Opening up your home to strangers might seem like a dangerous idea, particularly in a place like New York City—about eight million call the municipality home. Baptist looked at the project in a different light: “I started thinking about the concept of what makes a person a stranger and how communities are built. I see what I do as building a micro community in a micro space and that has the power to grow into something larger and more impactful. I never had a moment in which I would feel frightened that I was opening up my doors. I sit on the couch with people I didn’t know and didn’t realize we could have a conversation for an hour. I’ve had a wide range of individuals in the space, from the art novice to the art historian. There’s this idea of integration or this idea of breaking down walls. “
Baptist also points out that art viewers have to be open enough to walk into an unknown person’s home—the entire experiment is a trust exercise of sorts. ”The audience was just as open as me, opening up my space. So there was this beautiful kind of exchange. The energy is so vibrant, and I always feel recharged after each one.”
One of the largest impacts Baptist sees in her space is that a lot of art enthusiasts become first-time art buyers. That helps create an economy that can exist in opposition to an environment that doesn’t necessarily open up its doors to allow for young spaces or young creators. When most people hear the phrase “art patron,” they think about museums and people on corporate boards or benefactors who give lots of money and get their name on a plaque. Baptist shows people that they can be art enthusiasts on a smaller scale, allowing buyers to invest in their peers and contemporaries.
Baptist’s process of curating an exhibition evolves organically, and sometimes she chooses which artists to feature based on a subject or theme she has in mind, but often it comes down to intuition. Many of the chosen creators don’t come from the typical art school background or have a curriculum vitae filled with exhibitions and awards. “It’s really important to create platforms and new opportunities for artists of color,” Baptist says. “A lot of them are self-taught artists, and there are also some formally trained, but they’re both valid and deserving of recognition. These professional opportunities, such as giving them a solo gallery, show both as a way to expand their practice but also to begin to understand the market.”
She sees being able to nurture artists and provide guidance as integral but adds that being fully transparent with creators about selling work is just as important. “They’re learning how to talk about their practice; many self-taught artists are not familiar with the vernacular of what we might call ‘art language.’ So I encourage them to start with what they were feeling when they sat down to make a particular art piece and explain that vernacular begins within yourself.”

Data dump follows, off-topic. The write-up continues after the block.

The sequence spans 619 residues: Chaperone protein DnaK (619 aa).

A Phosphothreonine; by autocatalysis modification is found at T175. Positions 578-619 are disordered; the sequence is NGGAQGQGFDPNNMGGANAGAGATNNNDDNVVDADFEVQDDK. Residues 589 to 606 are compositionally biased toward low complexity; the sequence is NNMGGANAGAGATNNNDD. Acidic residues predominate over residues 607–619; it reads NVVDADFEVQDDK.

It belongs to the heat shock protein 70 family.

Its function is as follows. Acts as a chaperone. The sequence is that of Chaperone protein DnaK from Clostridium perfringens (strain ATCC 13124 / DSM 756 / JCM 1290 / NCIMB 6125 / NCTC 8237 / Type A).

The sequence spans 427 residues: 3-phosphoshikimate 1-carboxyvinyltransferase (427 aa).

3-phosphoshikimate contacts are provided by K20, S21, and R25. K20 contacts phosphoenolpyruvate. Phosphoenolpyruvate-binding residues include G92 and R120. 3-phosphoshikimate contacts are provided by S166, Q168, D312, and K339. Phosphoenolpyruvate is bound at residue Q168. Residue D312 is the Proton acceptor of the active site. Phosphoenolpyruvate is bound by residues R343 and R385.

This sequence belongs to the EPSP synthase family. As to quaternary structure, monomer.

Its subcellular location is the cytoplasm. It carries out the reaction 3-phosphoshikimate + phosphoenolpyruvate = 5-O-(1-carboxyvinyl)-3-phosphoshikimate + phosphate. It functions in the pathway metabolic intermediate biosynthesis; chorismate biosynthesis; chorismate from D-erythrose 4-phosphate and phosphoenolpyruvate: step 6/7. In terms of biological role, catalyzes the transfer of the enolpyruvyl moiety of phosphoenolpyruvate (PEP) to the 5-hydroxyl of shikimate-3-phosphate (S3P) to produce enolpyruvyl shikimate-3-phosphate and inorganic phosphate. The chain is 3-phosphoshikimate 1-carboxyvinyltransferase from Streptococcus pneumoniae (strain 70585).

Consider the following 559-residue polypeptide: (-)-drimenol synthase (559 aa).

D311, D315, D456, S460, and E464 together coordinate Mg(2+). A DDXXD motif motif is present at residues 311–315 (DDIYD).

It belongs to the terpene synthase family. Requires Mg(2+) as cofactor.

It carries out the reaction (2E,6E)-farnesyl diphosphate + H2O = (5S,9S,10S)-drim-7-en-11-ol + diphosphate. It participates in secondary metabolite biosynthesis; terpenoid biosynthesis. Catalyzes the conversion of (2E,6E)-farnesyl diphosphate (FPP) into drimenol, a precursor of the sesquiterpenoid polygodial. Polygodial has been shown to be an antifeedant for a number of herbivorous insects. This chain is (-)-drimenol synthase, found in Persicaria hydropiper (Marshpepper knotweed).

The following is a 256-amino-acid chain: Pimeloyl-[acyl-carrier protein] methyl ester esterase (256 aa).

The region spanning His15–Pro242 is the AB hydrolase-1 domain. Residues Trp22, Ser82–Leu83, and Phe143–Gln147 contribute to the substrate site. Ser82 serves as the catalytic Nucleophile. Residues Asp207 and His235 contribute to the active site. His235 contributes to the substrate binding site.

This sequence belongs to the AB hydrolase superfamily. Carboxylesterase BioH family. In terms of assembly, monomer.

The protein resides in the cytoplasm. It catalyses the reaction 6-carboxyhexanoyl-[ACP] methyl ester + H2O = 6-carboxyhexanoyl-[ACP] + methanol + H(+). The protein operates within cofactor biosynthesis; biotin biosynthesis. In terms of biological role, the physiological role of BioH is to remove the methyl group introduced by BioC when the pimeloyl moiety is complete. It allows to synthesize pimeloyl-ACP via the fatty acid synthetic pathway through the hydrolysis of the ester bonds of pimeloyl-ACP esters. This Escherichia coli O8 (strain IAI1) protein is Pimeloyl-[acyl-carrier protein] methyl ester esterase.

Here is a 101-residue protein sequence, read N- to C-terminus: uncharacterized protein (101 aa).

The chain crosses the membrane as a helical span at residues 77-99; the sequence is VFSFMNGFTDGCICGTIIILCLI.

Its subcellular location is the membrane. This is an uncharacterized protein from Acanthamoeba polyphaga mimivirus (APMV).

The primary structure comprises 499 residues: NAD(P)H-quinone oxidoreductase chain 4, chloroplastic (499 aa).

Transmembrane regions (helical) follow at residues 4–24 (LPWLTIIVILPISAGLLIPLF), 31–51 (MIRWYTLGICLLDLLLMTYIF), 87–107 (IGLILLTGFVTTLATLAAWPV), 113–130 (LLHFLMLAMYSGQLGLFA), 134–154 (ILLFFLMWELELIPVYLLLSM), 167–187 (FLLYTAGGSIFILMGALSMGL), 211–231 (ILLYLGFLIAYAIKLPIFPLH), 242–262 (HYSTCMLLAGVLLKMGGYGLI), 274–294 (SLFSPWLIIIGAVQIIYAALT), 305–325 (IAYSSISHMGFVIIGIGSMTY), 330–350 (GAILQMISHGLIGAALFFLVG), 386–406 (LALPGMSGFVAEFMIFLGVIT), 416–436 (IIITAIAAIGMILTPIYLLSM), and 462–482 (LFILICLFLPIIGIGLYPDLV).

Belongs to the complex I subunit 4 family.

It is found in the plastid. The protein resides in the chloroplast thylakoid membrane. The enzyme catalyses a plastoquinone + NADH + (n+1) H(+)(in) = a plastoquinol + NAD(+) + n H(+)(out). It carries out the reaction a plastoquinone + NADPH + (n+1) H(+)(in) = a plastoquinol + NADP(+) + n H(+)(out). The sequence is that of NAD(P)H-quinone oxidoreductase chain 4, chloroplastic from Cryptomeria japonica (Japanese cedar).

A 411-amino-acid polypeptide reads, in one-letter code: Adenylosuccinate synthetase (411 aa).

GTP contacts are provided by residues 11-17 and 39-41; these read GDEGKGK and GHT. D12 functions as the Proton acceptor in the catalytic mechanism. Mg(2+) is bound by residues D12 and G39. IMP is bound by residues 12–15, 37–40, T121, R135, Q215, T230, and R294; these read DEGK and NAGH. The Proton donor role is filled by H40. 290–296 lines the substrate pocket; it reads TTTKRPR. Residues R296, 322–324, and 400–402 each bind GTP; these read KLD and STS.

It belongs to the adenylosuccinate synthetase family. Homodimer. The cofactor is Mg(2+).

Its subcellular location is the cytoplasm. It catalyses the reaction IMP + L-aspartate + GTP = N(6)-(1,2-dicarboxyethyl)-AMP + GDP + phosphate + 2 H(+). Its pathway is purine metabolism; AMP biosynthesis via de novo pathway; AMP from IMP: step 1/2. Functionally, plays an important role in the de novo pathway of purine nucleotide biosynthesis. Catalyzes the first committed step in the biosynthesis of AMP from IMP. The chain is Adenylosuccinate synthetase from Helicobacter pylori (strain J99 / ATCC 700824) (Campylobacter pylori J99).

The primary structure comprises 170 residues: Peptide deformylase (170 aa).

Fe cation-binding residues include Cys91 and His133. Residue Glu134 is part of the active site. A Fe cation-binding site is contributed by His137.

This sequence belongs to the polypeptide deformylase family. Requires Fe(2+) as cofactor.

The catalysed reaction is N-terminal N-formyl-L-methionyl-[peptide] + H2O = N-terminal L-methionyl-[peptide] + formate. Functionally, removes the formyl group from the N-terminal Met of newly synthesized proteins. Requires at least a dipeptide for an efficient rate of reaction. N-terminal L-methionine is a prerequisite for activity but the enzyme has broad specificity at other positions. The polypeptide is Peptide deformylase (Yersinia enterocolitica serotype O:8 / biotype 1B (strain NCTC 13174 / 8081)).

Baptist is bringing that same sincere energy to Instagram, another vehicle for conversation. Medium Tings is active on the platform and has a devoted following. “I think art has a really powerful way of conveying things without using dialogue. So I think that from that perspective Instagram is very much both a diary but can also be this collection of stories and narratives about where we are today in the world and what’s happening,” she says.
Baptist mentions a number of artists she’s featured— Mohamed Abbagana, Wole Lagunju and Arielle Bobb- Willis to name a few—and how their works are used to create conversation: “When I see a piece that I want to post on Instagram, the work is a conduit to put my words together. Many a times when I look at an art piece, I think about a song. I might think about something I read. So, there’s a direct conversation that I’m having in my mind when I see a piece of art. If it moves me, it’s probably tapping into other things I’m thinking about. When I post it online, it’s more of, ‘Do you want to engage in this conversation with me? Cause this is what I’m thinking about.’ It isn’t just like a. . . . it’s a personal thing, but it’s also very much for everyone.”
Even though the project has an online presence, Baptist insists that there are bigger things in the works for her art exhibition concept. “I’m working on expanding the online offerings,” Baptist says. “I’m trying to make this a larger online boutique. I want to make this a platform and present the opportunity to collaborate with other practitioners—where we could curate a selection of goods to open up the dialogue and make the digital space an international conversation.” While she works on the digital presence of Medium Tings,
Baptist is also on the lookout for a new, larger gallery space. “When you’re renting, you’re at the mercy of landlords. I’m very much in the throes of trying to figure out all of the logistics for relocating to a new space,” Baptist says.
Still, she is grateful for all that the Medium Tings project has given her. “Touching one person is more than enough for me. The idea that hundreds of people have walked into my space is a gift.”